As a kid, Sunday afternoons were reserved for Nascar races. In a time back before every race was on TV, we often found ourselves sitting in lawn chairs in the front yard of my grandmother’s house listening to the race on the radio. Nascar was a source of great pride for our family and more than one yelling match. In the mid-eighties, a family with divided loyalties had a hard time eating together without a fairly direct conversation. My brother and I were strictly Chevy guys and rooted for Dale Earnhart. At the same time, other less domesticated members of our family drove Fords and were well entrenched in the camp of Bill Elliott. It made for more than one memorable Sunday, and my mother hated every minute of it. My grandmother was usually the referee and would let it go on for a while before stepping in and letting us know we had crossed the line. Interestingly, I still watch racing, but I sometimes root for an Elliott who now drives a Chevy while I drive a Ford. It’s funny how things turn out.
Almost every type of auto racing is built on the management of friction. Cars that have too much friction are too slow to be competitive. Those with too little friction usually find the wall or some other hard surface that reduces their chances of winning. The trick is to find the sweet spot. Just enough friction to make it through the corners but not so much that you lose speed and positions to other cars. Winning is all about the physics of friction.
For our youngest students, learning and growth are all about managing the physics of education friction. If every lesson is too easy, nothing is gained or learned. Make the process too complicated, and you risk them giving up and disengaging before they ever make it to a point where they are proficient. I remember being told a story about a young twelve-year-old boy who always begged his dad and grandad to teach him to drive. One early June Saturday, while the family was loading hay onto a trailer, the boy was tossed the keys and told to drive slowly. If he dumped the trailer, he picked it back up by himself. I’m not sure if this was a disproportionate amount of friction, but he didn’t pick up hay that day. The friction involved made sure he learned a valuable lesson in driving and responsibility.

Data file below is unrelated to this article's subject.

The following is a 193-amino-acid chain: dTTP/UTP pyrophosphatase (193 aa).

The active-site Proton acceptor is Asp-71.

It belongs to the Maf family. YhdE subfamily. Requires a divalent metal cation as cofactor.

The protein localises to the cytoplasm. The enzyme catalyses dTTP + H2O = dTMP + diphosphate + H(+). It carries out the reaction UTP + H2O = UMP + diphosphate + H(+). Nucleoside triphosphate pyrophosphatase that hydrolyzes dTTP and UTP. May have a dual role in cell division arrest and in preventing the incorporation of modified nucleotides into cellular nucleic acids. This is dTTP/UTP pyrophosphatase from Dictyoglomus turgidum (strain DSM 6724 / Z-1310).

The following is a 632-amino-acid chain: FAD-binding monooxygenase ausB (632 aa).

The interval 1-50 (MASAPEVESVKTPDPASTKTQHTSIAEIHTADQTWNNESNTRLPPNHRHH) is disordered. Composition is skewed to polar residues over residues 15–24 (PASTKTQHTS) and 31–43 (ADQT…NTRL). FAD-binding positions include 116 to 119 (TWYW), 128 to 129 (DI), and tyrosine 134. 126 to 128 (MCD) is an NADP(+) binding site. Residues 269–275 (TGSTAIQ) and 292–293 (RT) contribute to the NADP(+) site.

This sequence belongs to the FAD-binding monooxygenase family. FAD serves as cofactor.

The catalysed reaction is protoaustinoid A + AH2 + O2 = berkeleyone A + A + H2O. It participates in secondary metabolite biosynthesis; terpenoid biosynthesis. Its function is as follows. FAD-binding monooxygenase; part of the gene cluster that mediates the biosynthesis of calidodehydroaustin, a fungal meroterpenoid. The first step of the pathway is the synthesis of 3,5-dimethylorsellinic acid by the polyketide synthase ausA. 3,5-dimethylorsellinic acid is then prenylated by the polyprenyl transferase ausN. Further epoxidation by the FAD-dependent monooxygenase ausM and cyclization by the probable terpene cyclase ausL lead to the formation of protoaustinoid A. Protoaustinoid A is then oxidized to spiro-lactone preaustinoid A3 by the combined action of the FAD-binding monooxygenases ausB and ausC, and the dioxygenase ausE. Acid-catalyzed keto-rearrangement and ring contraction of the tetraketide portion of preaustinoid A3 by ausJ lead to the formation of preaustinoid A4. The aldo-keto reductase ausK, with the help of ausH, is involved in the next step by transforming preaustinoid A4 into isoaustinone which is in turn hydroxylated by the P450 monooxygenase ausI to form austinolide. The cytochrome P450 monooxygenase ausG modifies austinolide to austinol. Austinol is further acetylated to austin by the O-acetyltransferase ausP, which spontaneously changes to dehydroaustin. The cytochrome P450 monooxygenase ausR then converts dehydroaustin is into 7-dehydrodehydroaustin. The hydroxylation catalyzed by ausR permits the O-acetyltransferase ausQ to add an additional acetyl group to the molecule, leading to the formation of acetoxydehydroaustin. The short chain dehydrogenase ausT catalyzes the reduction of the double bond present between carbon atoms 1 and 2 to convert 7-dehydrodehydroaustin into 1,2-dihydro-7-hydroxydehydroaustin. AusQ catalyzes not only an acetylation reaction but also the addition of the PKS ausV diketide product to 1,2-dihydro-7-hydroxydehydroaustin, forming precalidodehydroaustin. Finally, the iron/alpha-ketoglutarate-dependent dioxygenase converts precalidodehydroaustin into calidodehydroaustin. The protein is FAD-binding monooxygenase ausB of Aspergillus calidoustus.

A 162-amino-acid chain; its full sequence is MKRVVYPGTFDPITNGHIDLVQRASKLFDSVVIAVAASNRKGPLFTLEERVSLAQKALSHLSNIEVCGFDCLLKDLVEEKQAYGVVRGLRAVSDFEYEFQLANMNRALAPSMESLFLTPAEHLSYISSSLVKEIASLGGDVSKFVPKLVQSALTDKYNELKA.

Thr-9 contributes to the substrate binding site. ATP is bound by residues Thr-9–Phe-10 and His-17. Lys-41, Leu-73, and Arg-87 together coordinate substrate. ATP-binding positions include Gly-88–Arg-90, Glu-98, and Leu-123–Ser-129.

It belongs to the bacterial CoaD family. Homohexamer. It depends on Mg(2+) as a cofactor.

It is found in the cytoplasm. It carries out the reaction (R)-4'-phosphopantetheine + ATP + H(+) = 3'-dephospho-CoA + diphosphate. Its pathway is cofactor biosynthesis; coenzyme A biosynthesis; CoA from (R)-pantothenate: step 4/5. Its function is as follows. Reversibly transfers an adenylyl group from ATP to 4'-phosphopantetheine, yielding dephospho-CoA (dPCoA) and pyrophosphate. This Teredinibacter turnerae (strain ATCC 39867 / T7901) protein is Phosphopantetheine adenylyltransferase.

When we find the sweet spot with our students, magic happens. Both at school and home, we have to find ways to make sure we are making the work just difficult enough for our students. In educational terms, we call this differentiating instruction. In its simplest form, it’s about individually managing the amount of friction for each of our students so that they can be put in a position where substantial growth can occur. The amount is different for each child depending on their age, ability level, and passion for the subject matter. When we send homework, great teachers have thought through this friction and made assignments that maximize growth and allow students to struggle just enough. While I know my first instinct was usually to fly in and help my child “do” their homework, my wise wife would remind me that I needed to back up and let him do it on his own. She was always better at understanding the amount of friction he needed. I seemed to either apply way too much or far too little. So I tended to listen to her wise counsel. When we give them support but allow them space to struggle, we help them grow. Excellent teaching and great parenting are about figuring out how to give our children just enough space and support to safely figure out the physics of friction on their own.